THE CITY of Terrace has put out a call to volunteers to join two housing committees.
One is a steering committee to plan and guide the expansion of the Tuck Ave. Seniors Housing complex, the other is a housing action committee that helps guide various housing initiatives in the area.
City development services director David Block has spoken several times about the great need for bright minds to address the housing shortages in Terrace.
Since the last housing report in 2009, the vacancy rate for substantial rental units—three units and over—has dropped from 13.7 per cent to 3.6 per cent, Block said, citing federal statistics.
The vacancy rates for two bedroom apartments was 2.5 per cent and one bedroom and bachelors were the most rare at 0.0 per cent and 1.5 per cent respectively. And the latest stats are from Fall 2012, when the average vacancy rate for rentals was 3.4 per cent.
Before 2006 vacancy reporting rates spiked over 25 per cent.
All this makes committee building so necessary, Block said.
The steering committee for the Tuck Ave. Seniors housing expansion will guide the project from start to finish. This includes applying for seed money, communicating with an architect, and then potentially leading a larger volunteer project at various stages in construction including painting and trim.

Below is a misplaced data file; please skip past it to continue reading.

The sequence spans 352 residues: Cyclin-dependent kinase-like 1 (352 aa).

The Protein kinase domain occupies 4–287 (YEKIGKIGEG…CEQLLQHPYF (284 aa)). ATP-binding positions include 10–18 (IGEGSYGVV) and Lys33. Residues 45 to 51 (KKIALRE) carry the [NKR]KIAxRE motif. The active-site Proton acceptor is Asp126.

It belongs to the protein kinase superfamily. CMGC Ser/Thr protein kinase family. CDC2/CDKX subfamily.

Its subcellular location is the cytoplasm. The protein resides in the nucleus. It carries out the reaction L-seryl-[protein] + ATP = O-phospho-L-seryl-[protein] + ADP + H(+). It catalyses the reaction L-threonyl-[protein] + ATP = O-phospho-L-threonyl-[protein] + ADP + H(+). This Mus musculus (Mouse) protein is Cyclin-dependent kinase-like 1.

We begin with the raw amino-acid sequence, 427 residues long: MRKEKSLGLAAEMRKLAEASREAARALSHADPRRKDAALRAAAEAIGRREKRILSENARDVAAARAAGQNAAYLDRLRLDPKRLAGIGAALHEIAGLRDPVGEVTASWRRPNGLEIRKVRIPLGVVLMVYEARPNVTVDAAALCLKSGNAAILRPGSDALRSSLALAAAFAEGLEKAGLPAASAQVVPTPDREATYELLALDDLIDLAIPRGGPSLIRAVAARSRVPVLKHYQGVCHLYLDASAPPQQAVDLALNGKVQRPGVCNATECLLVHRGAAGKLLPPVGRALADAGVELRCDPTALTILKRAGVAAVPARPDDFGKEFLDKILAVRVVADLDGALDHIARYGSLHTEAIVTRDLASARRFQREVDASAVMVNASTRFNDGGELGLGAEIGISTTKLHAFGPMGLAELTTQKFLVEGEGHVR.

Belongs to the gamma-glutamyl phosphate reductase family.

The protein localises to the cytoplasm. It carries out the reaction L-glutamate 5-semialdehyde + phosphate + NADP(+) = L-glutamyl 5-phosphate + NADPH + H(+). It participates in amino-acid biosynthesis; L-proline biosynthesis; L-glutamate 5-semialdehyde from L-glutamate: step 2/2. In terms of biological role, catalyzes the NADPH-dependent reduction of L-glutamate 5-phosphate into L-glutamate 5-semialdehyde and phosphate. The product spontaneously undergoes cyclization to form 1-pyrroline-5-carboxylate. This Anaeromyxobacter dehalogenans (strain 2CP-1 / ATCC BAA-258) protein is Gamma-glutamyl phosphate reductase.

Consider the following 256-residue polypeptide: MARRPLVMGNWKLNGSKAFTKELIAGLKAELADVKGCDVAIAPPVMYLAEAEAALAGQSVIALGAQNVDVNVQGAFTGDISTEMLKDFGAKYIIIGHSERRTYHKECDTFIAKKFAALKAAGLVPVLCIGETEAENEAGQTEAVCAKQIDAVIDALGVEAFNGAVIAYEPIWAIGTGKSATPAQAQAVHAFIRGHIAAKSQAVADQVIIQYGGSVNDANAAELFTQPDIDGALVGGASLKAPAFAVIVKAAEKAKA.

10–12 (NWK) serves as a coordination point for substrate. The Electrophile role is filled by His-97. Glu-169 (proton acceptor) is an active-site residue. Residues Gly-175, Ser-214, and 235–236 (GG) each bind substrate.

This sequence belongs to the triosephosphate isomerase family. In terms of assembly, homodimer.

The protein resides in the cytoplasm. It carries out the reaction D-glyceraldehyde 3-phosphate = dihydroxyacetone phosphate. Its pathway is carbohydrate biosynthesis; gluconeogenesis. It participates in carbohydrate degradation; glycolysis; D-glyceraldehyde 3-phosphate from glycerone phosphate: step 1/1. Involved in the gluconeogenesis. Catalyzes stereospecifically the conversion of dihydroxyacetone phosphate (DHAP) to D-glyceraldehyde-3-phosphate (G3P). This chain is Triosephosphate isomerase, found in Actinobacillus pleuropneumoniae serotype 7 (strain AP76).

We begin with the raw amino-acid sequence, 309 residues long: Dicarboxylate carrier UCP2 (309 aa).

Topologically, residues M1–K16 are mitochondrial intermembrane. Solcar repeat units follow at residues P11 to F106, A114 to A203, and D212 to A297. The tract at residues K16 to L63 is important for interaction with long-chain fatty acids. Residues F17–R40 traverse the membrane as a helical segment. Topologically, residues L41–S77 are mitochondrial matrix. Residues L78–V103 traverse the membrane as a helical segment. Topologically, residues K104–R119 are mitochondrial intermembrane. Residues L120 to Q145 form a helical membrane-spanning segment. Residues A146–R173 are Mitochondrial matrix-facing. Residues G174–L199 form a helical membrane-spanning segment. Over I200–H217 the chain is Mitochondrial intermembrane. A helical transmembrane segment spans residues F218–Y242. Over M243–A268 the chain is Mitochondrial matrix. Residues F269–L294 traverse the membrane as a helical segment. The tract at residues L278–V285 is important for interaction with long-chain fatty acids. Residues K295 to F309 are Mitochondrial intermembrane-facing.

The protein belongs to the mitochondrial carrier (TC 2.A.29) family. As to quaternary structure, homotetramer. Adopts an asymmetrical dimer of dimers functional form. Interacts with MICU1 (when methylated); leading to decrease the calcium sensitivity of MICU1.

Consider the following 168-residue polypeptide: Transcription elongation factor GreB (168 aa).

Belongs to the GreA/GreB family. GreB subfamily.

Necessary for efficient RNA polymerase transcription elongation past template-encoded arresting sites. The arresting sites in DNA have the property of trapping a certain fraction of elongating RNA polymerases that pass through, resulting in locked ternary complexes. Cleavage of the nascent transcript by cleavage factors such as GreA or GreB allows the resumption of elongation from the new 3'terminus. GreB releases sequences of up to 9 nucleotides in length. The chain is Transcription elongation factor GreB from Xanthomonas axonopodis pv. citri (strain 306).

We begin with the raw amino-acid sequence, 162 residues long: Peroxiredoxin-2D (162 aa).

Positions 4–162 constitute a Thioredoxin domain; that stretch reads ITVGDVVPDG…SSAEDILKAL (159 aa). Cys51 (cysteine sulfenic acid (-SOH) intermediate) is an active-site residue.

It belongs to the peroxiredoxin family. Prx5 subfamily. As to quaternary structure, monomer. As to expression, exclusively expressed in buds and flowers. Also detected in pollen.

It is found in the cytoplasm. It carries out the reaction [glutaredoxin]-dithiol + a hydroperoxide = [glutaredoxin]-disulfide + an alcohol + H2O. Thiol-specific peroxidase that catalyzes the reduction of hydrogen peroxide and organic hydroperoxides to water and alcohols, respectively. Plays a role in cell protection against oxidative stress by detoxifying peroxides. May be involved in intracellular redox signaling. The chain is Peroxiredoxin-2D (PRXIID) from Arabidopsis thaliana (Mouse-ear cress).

Consulting with Terrace District Christian Council, the owners of the property, the team will hash out the exact details of the project.
An open house will be held for potential volunteers to learn more about the steering committee in early July, probably on the 2nd or 3rd, details available from city officials Briana Pellegrino or David Block.
The 2009 report and the 2012 housing action plan called for more housing for senior, people with disabilities, and the homeless. The expansion of the Tuck Ave seniors housing complex was one of the initiatives that came out of this. Through in kind donations and Canadian Mortgage and Housing Corporation financing with deadlines approaching this fall, Block said the project could get finished sometime in 2014.
What might come out of this might be a continuing committee for non-profit housing. The city also provided $15,000 this year to go toward a housing study that will be geared to attracting development to the area.
The new study with have an increased emphasis on market rental and purchase, Block said.